Even if you put a totally solid estate plan in place, it can end up proving worthless if it’s not properly updated. Estate planning is not a one-and-done type of deal: It should continuously evolve along with your life circumstances. No matter who you are, your life will inevitably change: families change, laws change, assets change, and goals change. In the absence of any major life events, we recommend reviewing your plan every 2-3 years to make sure its terms are up to date. Yet there are several common life events that require you to immediately update your plan—that is, if you want it to actually work and keep your loved ones out of court and out of conflict. To this end, if any of the following seven events occur,…Read More

Estate Planning Essentials for Parents
  • By: Taylor Kaspar
  • Published: July 27, 2020

A comprehensive estate plan can protect the things that matter most. For many, this means their property and their family. Including provisions for the care of your children in your estate plan is essential for peace of mind. But many parents struggle with including such provisions as naming a legal guardian for their child in their plan. Indeed, even the fictional parents in the popular television sitcom Modern Family struggled with this issue in an episode. While Jay and his new and much younger wife Gloria agonized and argued about who they should name as a legal guardian for their children, their children were left at risk that if something happened to Jay and Gloria before they decided and properly named guardians in a legal document, a judge would make…Read More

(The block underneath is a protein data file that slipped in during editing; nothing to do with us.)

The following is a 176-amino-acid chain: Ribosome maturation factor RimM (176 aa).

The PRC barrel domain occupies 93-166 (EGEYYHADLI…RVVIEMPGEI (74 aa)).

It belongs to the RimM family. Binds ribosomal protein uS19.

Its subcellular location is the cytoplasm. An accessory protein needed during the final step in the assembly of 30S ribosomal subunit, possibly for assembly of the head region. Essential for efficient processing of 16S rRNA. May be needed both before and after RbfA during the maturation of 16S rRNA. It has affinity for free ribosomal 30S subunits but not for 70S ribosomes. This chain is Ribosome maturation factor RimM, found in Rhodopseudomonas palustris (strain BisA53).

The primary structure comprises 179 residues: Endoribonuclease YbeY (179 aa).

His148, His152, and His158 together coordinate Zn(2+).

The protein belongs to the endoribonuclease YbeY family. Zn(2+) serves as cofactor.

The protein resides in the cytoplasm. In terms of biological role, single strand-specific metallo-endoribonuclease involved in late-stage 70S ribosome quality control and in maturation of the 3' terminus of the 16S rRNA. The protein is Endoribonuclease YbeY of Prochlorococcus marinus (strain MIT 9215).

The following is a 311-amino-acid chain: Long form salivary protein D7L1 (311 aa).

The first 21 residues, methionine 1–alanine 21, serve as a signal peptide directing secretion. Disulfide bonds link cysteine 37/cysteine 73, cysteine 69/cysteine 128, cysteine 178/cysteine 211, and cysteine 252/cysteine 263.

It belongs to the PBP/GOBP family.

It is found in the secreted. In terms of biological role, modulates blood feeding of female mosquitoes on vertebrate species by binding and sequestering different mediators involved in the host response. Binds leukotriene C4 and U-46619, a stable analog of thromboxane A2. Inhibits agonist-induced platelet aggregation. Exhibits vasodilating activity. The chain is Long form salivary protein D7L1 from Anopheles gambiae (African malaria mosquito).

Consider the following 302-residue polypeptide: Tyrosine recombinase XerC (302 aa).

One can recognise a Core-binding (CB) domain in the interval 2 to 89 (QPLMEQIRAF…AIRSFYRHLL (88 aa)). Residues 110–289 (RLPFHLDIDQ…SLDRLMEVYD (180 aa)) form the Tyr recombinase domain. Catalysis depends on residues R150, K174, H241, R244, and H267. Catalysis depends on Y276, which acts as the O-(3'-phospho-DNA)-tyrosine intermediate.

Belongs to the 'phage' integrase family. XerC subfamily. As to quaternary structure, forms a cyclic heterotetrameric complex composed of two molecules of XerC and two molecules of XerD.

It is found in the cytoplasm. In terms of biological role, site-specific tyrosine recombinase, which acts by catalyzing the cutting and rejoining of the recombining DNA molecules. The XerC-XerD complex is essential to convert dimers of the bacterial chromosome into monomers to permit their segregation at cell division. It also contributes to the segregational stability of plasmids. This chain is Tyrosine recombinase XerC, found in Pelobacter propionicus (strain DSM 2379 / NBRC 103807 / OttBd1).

Are You Clear About How Your Parents Estate Plan Will Impact You?
  • By: Taylor Kaspar
  • Published: July 17, 2020

Do your parents have an estate plan? Is it up to date? No matter how rich or poor you or your parents are you need to be asking these and several other questions. When your parents become incapacitated or die, their affairs will become your responsibility, and it will be impossible to ask them to clarify anything. So, if you do not know whether or not they have estate planning in place that will help you best support them, read on. The Best-Case Scenario In a best-case scenario, your parents have an updated estate plan, and they’ve walked you through it. They have provided an inventory of their assets that’s easy for you to find listing out everything they own, how it’s titled, and who it should go to and…Read More